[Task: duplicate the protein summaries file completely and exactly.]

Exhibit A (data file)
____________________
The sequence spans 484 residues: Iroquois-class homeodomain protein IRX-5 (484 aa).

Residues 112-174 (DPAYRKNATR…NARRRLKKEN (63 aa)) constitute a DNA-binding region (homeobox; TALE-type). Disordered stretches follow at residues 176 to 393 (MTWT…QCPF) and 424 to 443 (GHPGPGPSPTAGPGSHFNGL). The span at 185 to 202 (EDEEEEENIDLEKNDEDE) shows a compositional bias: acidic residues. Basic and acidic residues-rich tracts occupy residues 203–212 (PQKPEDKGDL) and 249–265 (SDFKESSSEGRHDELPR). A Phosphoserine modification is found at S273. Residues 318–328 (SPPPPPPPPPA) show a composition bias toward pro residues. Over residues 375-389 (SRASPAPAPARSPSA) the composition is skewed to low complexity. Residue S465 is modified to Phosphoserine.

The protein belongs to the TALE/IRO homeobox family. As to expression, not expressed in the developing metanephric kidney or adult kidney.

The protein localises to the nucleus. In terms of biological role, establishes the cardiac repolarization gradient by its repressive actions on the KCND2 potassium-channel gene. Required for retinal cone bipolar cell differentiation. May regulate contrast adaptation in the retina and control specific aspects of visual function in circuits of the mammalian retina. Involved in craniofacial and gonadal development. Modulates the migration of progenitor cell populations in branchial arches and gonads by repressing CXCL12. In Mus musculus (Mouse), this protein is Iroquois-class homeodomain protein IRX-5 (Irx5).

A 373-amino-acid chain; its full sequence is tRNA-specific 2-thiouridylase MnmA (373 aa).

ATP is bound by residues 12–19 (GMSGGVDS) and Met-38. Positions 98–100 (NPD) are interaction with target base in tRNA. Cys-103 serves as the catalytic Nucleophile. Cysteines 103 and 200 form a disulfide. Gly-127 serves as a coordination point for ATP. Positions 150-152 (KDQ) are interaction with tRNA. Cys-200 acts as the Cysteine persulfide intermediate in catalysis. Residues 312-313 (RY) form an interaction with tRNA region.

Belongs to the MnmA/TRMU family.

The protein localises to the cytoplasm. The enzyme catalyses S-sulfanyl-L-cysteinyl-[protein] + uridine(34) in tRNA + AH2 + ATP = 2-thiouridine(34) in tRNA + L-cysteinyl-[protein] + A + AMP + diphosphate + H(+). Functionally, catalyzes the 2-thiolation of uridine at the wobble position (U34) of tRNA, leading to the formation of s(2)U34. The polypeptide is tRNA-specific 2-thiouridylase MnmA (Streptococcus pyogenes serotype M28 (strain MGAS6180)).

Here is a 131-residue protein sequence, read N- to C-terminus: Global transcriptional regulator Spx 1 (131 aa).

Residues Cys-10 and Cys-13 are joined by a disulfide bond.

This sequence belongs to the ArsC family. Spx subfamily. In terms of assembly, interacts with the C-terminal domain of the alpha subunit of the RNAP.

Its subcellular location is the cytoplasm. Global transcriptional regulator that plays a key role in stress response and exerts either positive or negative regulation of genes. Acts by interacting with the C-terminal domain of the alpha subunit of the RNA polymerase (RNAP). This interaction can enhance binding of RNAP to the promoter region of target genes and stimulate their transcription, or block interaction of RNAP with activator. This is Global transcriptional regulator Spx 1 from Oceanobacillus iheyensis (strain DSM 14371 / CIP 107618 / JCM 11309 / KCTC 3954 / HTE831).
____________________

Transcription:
The sequence spans 484 residues: Iroquois-class homeodomain protein IRX-5 (484 aa).

Residues 112-174 (DPAYRKNATR…NARRRLKKEN (63 aa)) constitute a DNA-binding region (homeobox; TALE-type). Disordered stretches follow at residues 176 to 393 (MTWT…QCPF) and 424 to 443 (GHPGPGPSPTAGPGSHFNGL). The span at 185 to 202 (EDEEEEENIDLEKNDEDE) shows a compositional bias: acidic residues. Basic and acidic residues-rich tracts occupy residues 203–212 (PQKPEDKGDL) and 249–265 (SDFKESSSEGRHDELPR). A Phosphoserine modification is found at S273. Residues 318–328 (SPPPPPPPPPA) show a composition bias toward pro residues. Over residues 375-389 (SRASPAPAPARSPSA) the composition is skewed to low complexity. Residue S465 is modified to Phosphoserine.

The protein belongs to the TALE/IRO homeobox family. As to expression, not expressed in the developing metanephric kidney or adult kidney.

The protein localises to the nucleus. In terms of biological role, establishes the cardiac repolarization gradient by its repressive actions on the KCND2 potassium-channel gene. Required for retinal cone bipolar cell differentiation. May regulate contrast adaptation in the retina and control specific aspects of visual function in circuits of the mammalian retina. Involved in craniofacial and gonadal development. Modulates the migration of progenitor cell populations in branchial arches and gonads by repressing CXCL12. In Mus musculus (Mouse), this protein is Iroquois-class homeodomain protein IRX-5 (Irx5).

A 373-amino-acid chain; its full sequence is tRNA-specific 2-thiouridylase MnmA (373 aa).

ATP is bound by residues 12–19 (GMSGGVDS) and Met-38. Positions 98–100 (NPD) are interaction with target base in tRNA. Cys-103 serves as the catalytic Nucleophile. Cysteines 103 and 200 form a disulfide. Gly-127 serves as a coordination point for ATP. Positions 150-152 (KDQ) are interaction with tRNA. Cys-200 acts as the Cysteine persulfide intermediate in catalysis. Residues 312-313 (RY) form an interaction with tRNA region.

Belongs to the MnmA/TRMU family.

The protein localises to the cytoplasm. The enzyme catalyses S-sulfanyl-L-cysteinyl-[protein] + uridine(34) in tRNA + AH2 + ATP = 2-thiouridine(34) in tRNA + L-cysteinyl-[protein] + A + AMP + diphosphate + H(+). Functionally, catalyzes the 2-thiolation of uridine at the wobble position (U34) of tRNA, leading to the formation of s(2)U34. The polypeptide is tRNA-specific 2-thiouridylase MnmA (Streptococcus pyogenes serotype M28 (strain MGAS6180)).

Here is a 131-residue protein sequence, read N- to C-terminus: Global transcriptional regulator Spx 1 (131 aa).

Residues Cys-10 and Cys-13 are joined by a disulfide bond.

This sequence belongs to the ArsC family. Spx subfamily. In terms of assembly, interacts with the C-terminal domain of the alpha subunit of the RNAP.

Its subcellular location is the cytoplasm. Global transcriptional regulator that plays a key role in stress response and exerts either positive or negative regulation of genes. Acts by interacting with the C-terminal domain of the alpha subunit of the RNA polymerase (RNAP). This interaction can enhance binding of RNAP to the promoter region of target genes and stimulate their transcription, or block interaction of RNAP with activator. This is Global transcriptional regulator Spx 1 from Oceanobacillus iheyensis (strain DSM 14371 / CIP 107618 / JCM 11309 / KCTC 3954 / HTE831).